Continued from America, here we come!
And forever in the background of my mother’s memory lurks the image of Adolph, whom, much to her disdain, she was expected to address as “Uncle” Adolph. Herman’s friendship with Adolph Levi is documented in a formal studio photograph taken in 1903 with Adolph posed between brothers Herman, 21, and Willy, 18. Mother muttered that Adolph and her father had sworn a blood oath to each other. Was she serious? Isn’t that something ten-year-old boy scouts do when they run out of home-made explosives to play with? I struggle to imagine my stern grandfather swearing a blood oath to anyone. Why would he do that? What on earth could compel him to such an agreement? He treated family with the utmost responsibility. I would consider such an oath superfluous in the larger context of my grandfather’s character.
But it was “Uncle” Adolph who accompanied my grandmother and mother across the ocean in 1924. Why wasn’t Herman with them?
If Mother had doubts about leaving family, friends, and home, she kept them to herself. Instead, she capitalized on the adventure at hand. From her hospital bed 67 years later, in her stilted cadence, she recalled the excitement.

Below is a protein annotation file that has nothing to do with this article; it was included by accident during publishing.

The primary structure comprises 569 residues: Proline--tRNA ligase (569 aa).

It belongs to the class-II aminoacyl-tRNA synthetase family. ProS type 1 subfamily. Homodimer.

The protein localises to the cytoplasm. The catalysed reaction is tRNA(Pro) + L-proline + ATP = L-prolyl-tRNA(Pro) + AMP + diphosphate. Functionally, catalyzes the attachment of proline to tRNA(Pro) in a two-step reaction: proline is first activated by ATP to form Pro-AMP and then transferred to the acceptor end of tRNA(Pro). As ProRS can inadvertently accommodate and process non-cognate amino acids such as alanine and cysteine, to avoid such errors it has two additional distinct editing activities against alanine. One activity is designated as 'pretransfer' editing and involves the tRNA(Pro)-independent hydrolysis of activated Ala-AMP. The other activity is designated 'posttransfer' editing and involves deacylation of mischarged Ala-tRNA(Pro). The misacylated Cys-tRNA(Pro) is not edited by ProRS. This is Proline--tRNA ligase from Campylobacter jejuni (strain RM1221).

I loved the adventure. I explored all the nooks and crannies of the ship. I was on deck as much as possible. There were games I’d never played before. And a wonderful swimming pool which fascinated me. I asked the crew all sorts of questions. They responded kindly. Occasionally I’d get a special tour. Below deck, everyone was sick. It smelled bad down there. It was dark and nasty. I tried to get Mother to join me in games upstairs, but usually she just lay on her bunk feeling and looking green.
Mother paused, gathering the past—and her breath.
Thank God I had my cat. Poor Pussy. She was sentenced to her tiny cage. But I lugged it around with me. I wanted to show her the sights. Poor thing almost missed the boat.
Another pause. Her sentences were truncated and uncharacteristically flat, with long pauses between them, as if the simple task of talking zapped all her strength.
We were in Hamburg. Waiting for our departure. I opened her cage . . . to show her the fancy cars and the people all dressed to the nines. Pussy wasn’t impressed. The bedlam scared the bejeezus out of her.
Now that’s a bit more like the mother I know, I thought as my fingers raced across the keys to record her memories.
When she saw that door open, she dashed for freedom. She disappeared under the nearby trolley. There were some warehouses on the other side of the trolley. I pulled mother with me and ran over there. We started knocking on doors. Mother was beside herself. She chastised me for my stupidity. ‘WE WILL NOT MISS OUR BOAT for the sake of your cat!’ Finally, time was up. Mother insisted that we return to the dock. I begged her to try just one more door. There, unbelievably, we found poor Pussy huddled into a tiny ball in a dark corner of the attic.